Personal injury lawyers can now say goodbye to the “multifaceted inquiry, comparing the plaintiff’s life before and after the accident as well as the significance of any affected aspects on the course of the plaintiff’s overall life.”

Personal injury lawyers can also say goodbye – and good riddance – to whether a car accident has altered the “course or trajectory” of an injured person’s overall life.

Personal injury lawyers can say goodbye to “nonexhaustive list of factors” that the Kreiner Court required judges to consider (the nature and extent of the impairment, type and length of treatment required, duration of the impairment, extent of any residual impairment, and prognosis.”

In fact, lawyers can say goodbye to all the additional temporal requirements of Kreiner, as durational requirements are now soundly rejected by the McCormick Court as going far beyond the intended scope and legislative definition of serious impairment of body function.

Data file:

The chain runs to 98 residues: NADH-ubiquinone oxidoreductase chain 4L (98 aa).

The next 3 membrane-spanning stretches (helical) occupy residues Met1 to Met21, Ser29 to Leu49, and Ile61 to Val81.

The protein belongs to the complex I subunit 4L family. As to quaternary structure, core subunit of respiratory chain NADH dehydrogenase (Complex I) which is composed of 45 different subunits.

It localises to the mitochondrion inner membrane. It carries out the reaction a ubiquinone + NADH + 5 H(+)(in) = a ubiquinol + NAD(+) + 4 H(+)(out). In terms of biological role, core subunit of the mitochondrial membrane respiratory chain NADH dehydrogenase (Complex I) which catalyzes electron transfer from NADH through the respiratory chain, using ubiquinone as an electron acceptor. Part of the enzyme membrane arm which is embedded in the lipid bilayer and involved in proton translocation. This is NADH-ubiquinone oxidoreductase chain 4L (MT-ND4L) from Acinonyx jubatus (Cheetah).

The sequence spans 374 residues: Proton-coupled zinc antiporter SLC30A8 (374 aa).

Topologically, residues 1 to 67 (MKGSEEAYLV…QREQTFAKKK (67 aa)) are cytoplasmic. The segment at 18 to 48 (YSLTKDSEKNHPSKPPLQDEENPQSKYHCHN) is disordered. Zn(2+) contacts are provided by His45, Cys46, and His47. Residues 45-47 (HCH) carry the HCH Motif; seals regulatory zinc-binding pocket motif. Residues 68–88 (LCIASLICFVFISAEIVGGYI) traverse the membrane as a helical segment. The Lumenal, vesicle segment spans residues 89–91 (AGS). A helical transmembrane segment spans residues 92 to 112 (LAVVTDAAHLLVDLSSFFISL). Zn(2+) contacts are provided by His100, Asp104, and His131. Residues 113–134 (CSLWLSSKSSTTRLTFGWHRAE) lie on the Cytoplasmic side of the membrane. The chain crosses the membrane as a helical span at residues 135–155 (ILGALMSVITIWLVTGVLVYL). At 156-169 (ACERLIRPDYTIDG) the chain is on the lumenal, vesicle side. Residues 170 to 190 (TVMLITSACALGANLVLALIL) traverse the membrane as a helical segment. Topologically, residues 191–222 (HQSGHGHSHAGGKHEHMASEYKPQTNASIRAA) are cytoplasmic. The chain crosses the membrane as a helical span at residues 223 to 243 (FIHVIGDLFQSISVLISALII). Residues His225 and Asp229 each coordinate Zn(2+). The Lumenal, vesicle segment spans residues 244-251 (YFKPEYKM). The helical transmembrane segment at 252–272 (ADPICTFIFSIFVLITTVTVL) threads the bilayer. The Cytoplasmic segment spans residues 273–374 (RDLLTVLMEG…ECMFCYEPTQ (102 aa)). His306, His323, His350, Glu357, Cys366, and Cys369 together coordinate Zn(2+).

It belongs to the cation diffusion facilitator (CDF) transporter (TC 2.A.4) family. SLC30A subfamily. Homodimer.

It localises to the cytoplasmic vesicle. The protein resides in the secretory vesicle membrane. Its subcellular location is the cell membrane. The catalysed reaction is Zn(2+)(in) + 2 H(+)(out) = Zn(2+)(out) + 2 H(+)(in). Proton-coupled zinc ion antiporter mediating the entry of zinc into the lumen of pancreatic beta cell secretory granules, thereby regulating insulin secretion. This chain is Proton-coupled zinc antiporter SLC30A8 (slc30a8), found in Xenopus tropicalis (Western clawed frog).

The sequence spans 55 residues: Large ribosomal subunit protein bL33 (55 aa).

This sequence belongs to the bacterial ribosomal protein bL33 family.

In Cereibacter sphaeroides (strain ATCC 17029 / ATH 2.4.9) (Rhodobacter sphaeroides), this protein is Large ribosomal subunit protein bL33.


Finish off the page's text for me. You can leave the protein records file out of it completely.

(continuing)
Comment: Kreiner was responsible for the worst possible public policy in Michigan. What made the old law under Kreiner so frustrating for lawyers was that the focus on duration and temporal factors meant that people who suffered very serious injuries of near total incapacitation but shorter duration were punished, as were good people who tried, despite the pain and medical restrictions of their injuries, to gut it out and try to get back to work as quickly a possible. On the other hand, it seemed to reward those who had what may be less serious injuries but who stayed off work. As I said, the public policy rationale behind Kreiner could not have been worse for this state.